Should computer lessons be compulsory?
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TEACHER CLASS ICT PUPIL

KELVIN KACHINGWE, Lusaka
HAVING recognised the importance of information communication technology (ICT) in the spheres of life, the Ministry of General Education made it a compulsory subject in schools.
But at its first test last year, when pupils sat for examinations, the story that came out prominently was that of pupils having to stay late into the night at their schools to be able to have their computer exams.
Obviously, this was due to inadequate materials or computers.
The Ministry of General Education was compelled to apologise.
The Minister of General Education gave more light through a ministerial statement in Parliament.
Dr John Phiri explained that in January 2014, the ministry announced the phased implementation of the revised primary and secondary school curricula, starting with grades one, five, eight and 10. These classes progressed to grades two, six, nine and 11 in 2015.
The first examinations of the revised curriculum were administered at the Grade nine level last year, and one of the subjects in the revised curriculum is computer studies.
The subject examination is divided into two papers; paper one, which is theory, consists of sections A, B and C, of which section A has 15 multiple choice questions, section B has 15 short answer questions while section C has four long answer questions. The total mark for this paper is 60 percent of the overall examination.
Paper two, which is a practical, consists of two compulsory questions drawn from word processing, spreadsheets, desktop publishing, presentation and multimedia, and the candidates are required to answer using a computer. This paper accounts for 40 percent of the examination. Last year, Paper two required candidates to work on simple spreadsheet and to type a letter, all with simple instructions.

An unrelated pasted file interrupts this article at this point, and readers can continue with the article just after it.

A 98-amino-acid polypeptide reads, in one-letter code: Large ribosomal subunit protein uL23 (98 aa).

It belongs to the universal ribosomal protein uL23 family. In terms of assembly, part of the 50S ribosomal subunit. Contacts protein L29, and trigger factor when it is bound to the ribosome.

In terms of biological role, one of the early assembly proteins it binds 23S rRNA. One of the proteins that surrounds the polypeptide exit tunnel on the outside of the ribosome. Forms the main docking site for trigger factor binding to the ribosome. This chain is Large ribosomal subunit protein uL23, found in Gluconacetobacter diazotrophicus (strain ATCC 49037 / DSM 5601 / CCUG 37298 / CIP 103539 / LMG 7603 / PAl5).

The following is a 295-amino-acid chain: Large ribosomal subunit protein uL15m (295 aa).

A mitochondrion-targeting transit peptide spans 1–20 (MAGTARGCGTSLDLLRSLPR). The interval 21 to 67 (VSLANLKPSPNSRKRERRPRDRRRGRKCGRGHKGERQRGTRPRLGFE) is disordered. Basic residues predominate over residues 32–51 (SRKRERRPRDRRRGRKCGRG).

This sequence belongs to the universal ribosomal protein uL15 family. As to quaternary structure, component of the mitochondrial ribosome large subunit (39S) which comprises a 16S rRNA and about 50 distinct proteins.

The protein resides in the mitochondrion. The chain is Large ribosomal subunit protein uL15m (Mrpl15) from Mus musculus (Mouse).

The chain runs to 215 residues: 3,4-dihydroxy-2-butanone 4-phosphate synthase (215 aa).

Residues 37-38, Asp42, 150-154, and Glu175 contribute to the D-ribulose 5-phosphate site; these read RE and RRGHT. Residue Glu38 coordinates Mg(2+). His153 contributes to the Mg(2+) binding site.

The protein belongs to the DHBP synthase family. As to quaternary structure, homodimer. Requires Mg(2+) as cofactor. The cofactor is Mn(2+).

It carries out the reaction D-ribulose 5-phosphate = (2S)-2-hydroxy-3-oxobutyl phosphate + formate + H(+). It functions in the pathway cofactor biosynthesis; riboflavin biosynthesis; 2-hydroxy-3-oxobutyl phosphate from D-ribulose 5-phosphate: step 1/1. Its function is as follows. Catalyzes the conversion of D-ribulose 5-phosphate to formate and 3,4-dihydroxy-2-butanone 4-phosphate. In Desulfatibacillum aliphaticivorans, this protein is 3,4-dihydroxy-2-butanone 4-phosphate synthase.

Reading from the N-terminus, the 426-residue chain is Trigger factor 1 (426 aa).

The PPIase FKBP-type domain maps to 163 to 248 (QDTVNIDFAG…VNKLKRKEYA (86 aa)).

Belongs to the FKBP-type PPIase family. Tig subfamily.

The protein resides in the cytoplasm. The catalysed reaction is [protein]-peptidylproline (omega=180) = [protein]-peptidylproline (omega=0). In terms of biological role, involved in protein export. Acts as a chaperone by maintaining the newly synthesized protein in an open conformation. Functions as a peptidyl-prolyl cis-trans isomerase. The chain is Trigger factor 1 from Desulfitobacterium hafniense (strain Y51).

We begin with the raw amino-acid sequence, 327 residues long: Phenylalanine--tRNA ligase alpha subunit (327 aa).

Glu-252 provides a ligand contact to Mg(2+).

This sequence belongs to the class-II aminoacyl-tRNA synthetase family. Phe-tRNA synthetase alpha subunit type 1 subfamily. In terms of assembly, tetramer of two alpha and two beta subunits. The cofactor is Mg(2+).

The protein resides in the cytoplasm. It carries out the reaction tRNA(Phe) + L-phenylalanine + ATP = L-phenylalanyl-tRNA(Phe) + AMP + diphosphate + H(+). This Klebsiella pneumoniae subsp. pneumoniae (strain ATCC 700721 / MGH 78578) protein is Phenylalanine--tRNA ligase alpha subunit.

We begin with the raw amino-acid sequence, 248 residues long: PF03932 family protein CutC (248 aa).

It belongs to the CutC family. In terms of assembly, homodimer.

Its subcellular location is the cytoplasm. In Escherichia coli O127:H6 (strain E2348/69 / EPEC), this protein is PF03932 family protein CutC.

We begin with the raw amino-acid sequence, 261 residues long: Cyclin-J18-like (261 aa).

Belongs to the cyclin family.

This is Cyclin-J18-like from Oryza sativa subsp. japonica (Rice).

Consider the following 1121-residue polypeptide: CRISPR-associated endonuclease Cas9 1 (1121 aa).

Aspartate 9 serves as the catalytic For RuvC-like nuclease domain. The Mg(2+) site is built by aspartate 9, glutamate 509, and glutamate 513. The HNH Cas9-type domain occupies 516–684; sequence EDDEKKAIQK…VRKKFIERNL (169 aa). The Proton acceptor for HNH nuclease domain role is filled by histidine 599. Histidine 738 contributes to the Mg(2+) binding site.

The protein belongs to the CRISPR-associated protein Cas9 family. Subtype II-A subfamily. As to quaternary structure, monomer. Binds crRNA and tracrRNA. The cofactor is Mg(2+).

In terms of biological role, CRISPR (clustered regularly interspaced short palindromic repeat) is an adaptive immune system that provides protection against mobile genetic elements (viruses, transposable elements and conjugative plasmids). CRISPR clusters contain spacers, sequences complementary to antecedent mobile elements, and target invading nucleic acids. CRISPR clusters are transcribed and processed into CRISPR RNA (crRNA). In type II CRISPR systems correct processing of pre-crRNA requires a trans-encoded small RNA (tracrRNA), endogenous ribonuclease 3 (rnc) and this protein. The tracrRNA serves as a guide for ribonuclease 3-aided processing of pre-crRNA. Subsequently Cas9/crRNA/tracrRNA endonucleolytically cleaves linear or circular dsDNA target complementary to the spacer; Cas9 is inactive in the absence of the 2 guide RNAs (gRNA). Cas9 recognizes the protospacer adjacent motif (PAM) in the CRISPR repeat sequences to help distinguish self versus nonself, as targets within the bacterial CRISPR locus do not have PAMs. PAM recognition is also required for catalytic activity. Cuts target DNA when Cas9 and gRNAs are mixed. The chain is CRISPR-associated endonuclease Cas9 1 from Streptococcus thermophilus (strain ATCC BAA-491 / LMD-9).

There are two institutions working together in the implementation of the new curriculum. The first one is the Examinations Council of Zambia (ECZ), which is mandated to set and print examination scripts and process examination results up to the their declaration. The second institution is the Ministry of General Education, which is responsible for procuring requisites for practical examinations, storing examination materials at regions and centres, invigilating and supervising examinations, collecting examination fees, and publishing and announcing the results.
In this regard, the ECZ was exonerated from the happenings of November 2015, because it followed the guidelines to the letter. This is why the ministry took full responsibility for what took place.
Dr Phiri elaborated:
“My ministry guided the ECZ to commence the formulation of the examination syllabus for computer studies and all other subjects based on the revised Grade 8-9 syllabus and the council undertook many preparatory activities between 2013 and 2015.
“Notable among them was one major consultative meeting on 7th April, 2015, in which the rules to be used in grading candidates in the grade nine examinations based on the revised curriculum were agreed on,” he explained.
“Taking into consideration the inadequacy or absence of equipment, teachers and teaching resources for computer studies in some schools, the ministry, the ECZ and other stakeholders agreed that candidates for the Junior Secondary School Leaving Examinations (JSSLE) would be graded on any best six subjects.
“That was meant to ensure that candidates who may not have had adequate resources to learn computer studies would not be disadvantaged because they could still fall back on any other subject, and there would be no work overload on them, as all subjects would, then, be optional for grading purposes only. This rule will be followed.
“Six passes are required for a learner to progress from Grade Nine to Grade 10. Therefore, during this transitional phase, as we expand access to the new and revised content, the computer studies examination will be optional. So, while all pupils will learn the subject, only schools and learners who are adequately prepared will be examined. In other words, for now, the teaching of the subject will be compulsory, but its examination will be optional. The candidates will be graded in any best six subjects.